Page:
There's no question that digital advertising is on fire. New data out Thursday from Standard Media Index reveal that while the total U.S. ad market was relatively flat in April, digital media spending exploded as traditional TV advertisers shift their dollars into new media. (
Total digital ad bookings grew 21 percent in April—driven by 70 percent growth in social media ads, a 44 percent increase in video, to sites such as YouTube and Hulu, a 35 percent rise in ad networks and exchanges, and 32 percent growth in Internet radio ads.
Where is the growth coming from? television. SMI says that spending on cable TV ads fell 7 percent in April, while broadcast spending dropped 8 percent. SMI reports that food, dairy and produce advertisers spent 14 percent less on TV ads, retailers spent 12 percent less, and financial services spent 4 percent less, while each of those categories recorded double-digit growth in digital.
But it's not all bad news—last-minute ad buys continued to recover from a weak upfront ad sales period in 2014. So-called scatter advertising buys were up 16 percent in cable and 19 percent across broadcast networks in April. And it's worth pointing out that TV companies' story is less dire when you strip out Olympics-related spending. Pivotal Research's Brian Wieser says spending on national TV ads rose nearly 3 percent.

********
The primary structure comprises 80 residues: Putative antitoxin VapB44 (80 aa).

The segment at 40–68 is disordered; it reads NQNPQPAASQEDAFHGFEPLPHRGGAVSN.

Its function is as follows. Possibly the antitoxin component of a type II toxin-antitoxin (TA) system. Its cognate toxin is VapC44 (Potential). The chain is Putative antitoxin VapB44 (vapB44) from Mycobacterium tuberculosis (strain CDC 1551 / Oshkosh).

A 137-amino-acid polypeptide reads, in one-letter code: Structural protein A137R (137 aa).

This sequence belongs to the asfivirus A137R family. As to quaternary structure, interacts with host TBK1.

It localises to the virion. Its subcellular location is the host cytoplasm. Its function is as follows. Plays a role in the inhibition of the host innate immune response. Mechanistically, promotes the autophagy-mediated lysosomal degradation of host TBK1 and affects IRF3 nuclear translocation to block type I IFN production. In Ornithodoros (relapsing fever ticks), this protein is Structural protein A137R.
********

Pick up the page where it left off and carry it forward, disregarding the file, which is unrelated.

The big question is what this surge in digital will mean for spending on new digital content and ad products showcased at recent "Newfront" presentations. Will a slew of new premium digital shows, from the likes of Amy Poehler and Vice, eat into broadcasters coffers.
The tide in digital video is exactly why Spotify launched its new video service—tackling the $7.8 billion advertisers are projected to spend on digital video this year, according to e-Marketer. The company hasn't yet spelled out its video ad strategy, but it's already posting ads along with the videos on the service.
And that value Spotify sees in digital—and video ads in particular—is why Hulu's former CEO Jason Kilar launched Vessel. It's why Facebook launched its own video ad player, as has Twitter, and YouTube, the behemoth in the is ramping up tools for advertisers to target the most popular "premium" content.
These digital players are looking to take bigger bites out of a growing pie—we'll see which of the broadcasters comes out on top this ad-buying season as they battle over one that's more stagnant.
(Standard media Index captures 80 percent of the national U.S. agency spending from the booking systems of five of the six global media holding groups.)